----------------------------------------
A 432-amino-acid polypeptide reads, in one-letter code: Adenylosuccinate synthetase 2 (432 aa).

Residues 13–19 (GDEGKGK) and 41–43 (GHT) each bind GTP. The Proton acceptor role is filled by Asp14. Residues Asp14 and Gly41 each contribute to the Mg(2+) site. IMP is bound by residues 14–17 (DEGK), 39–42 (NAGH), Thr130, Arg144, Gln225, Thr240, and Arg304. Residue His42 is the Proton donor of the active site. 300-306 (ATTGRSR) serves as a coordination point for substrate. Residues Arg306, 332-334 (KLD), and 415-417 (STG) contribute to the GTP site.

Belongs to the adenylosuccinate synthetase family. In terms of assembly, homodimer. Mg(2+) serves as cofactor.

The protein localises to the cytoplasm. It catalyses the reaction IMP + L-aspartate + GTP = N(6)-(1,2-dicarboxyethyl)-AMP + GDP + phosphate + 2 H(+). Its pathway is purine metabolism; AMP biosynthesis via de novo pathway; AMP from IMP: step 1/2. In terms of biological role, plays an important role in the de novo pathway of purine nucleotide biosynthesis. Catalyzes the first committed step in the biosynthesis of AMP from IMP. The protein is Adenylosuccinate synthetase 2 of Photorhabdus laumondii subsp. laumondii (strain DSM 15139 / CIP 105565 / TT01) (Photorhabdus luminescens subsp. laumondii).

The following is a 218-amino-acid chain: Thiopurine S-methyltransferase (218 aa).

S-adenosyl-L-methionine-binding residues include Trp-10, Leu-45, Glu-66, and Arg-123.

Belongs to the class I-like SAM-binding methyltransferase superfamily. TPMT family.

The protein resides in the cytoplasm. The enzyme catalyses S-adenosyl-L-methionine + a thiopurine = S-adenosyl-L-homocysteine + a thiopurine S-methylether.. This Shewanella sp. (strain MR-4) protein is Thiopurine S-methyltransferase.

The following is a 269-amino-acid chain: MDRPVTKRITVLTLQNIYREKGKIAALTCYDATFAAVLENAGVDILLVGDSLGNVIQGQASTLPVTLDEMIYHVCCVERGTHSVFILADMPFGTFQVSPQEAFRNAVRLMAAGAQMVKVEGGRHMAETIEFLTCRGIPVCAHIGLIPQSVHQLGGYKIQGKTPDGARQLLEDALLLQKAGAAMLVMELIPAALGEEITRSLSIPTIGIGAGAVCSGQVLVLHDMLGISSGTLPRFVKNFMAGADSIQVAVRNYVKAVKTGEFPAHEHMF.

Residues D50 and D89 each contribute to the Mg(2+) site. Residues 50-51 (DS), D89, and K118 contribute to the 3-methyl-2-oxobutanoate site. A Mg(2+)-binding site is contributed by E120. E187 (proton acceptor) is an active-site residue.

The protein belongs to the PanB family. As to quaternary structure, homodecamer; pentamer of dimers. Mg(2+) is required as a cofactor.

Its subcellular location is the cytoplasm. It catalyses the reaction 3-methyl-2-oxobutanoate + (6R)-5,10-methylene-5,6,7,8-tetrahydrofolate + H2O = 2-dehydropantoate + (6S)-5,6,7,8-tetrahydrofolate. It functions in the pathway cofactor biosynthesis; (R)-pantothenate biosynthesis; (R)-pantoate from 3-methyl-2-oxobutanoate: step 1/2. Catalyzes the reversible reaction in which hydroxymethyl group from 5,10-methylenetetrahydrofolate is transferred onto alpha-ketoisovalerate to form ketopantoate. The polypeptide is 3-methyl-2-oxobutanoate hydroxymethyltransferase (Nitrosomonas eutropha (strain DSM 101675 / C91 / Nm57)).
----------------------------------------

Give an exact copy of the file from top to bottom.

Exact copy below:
A 432-amino-acid polypeptide reads, in one-letter code: Adenylosuccinate synthetase 2 (432 aa).

Residues 13–19 (GDEGKGK) and 41–43 (GHT) each bind GTP. The Proton acceptor role is filled by Asp14. Residues Asp14 and Gly41 each contribute to the Mg(2+) site. IMP is bound by residues 14–17 (DEGK), 39–42 (NAGH), Thr130, Arg144, Gln225, Thr240, and Arg304. Residue His42 is the Proton donor of the active site. 300-306 (ATTGRSR) serves as a coordination point for substrate. Residues Arg306, 332-334 (KLD), and 415-417 (STG) contribute to the GTP site.

Belongs to the adenylosuccinate synthetase family. In terms of assembly, homodimer. Mg(2+) serves as cofactor.

The protein localises to the cytoplasm. It catalyses the reaction IMP + L-aspartate + GTP = N(6)-(1,2-dicarboxyethyl)-AMP + GDP + phosphate + 2 H(+). Its pathway is purine metabolism; AMP biosynthesis via de novo pathway; AMP from IMP: step 1/2. In terms of biological role, plays an important role in the de novo pathway of purine nucleotide biosynthesis. Catalyzes the first committed step in the biosynthesis of AMP from IMP. The protein is Adenylosuccinate synthetase 2 of Photorhabdus laumondii subsp. laumondii (strain DSM 15139 / CIP 105565 / TT01) (Photorhabdus luminescens subsp. laumondii).

The following is a 218-amino-acid chain: Thiopurine S-methyltransferase (218 aa).

S-adenosyl-L-methionine-binding residues include Trp-10, Leu-45, Glu-66, and Arg-123.

Belongs to the class I-like SAM-binding methyltransferase superfamily. TPMT family.

The protein resides in the cytoplasm. The enzyme catalyses S-adenosyl-L-methionine + a thiopurine = S-adenosyl-L-homocysteine + a thiopurine S-methylether.. This Shewanella sp. (strain MR-4) protein is Thiopurine S-methyltransferase.

The following is a 269-amino-acid chain: MDRPVTKRITVLTLQNIYREKGKIAALTCYDATFAAVLENAGVDILLVGDSLGNVIQGQASTLPVTLDEMIYHVCCVERGTHSVFILADMPFGTFQVSPQEAFRNAVRLMAAGAQMVKVEGGRHMAETIEFLTCRGIPVCAHIGLIPQSVHQLGGYKIQGKTPDGARQLLEDALLLQKAGAAMLVMELIPAALGEEITRSLSIPTIGIGAGAVCSGQVLVLHDMLGISSGTLPRFVKNFMAGADSIQVAVRNYVKAVKTGEFPAHEHMF.

Residues D50 and D89 each contribute to the Mg(2+) site. Residues 50-51 (DS), D89, and K118 contribute to the 3-methyl-2-oxobutanoate site. A Mg(2+)-binding site is contributed by E120. E187 (proton acceptor) is an active-site residue.

The protein belongs to the PanB family. As to quaternary structure, homodecamer; pentamer of dimers. Mg(2+) is required as a cofactor.

Its subcellular location is the cytoplasm. It catalyses the reaction 3-methyl-2-oxobutanoate + (6R)-5,10-methylene-5,6,7,8-tetrahydrofolate + H2O = 2-dehydropantoate + (6S)-5,6,7,8-tetrahydrofolate. It functions in the pathway cofactor biosynthesis; (R)-pantothenate biosynthesis; (R)-pantoate from 3-methyl-2-oxobutanoate: step 1/2. Catalyzes the reversible reaction in which hydroxymethyl group from 5,10-methylenetetrahydrofolate is transferred onto alpha-ketoisovalerate to form ketopantoate. The polypeptide is 3-methyl-2-oxobutanoate hydroxymethyltransferase (Nitrosomonas eutropha (strain DSM 101675 / C91 / Nm57)).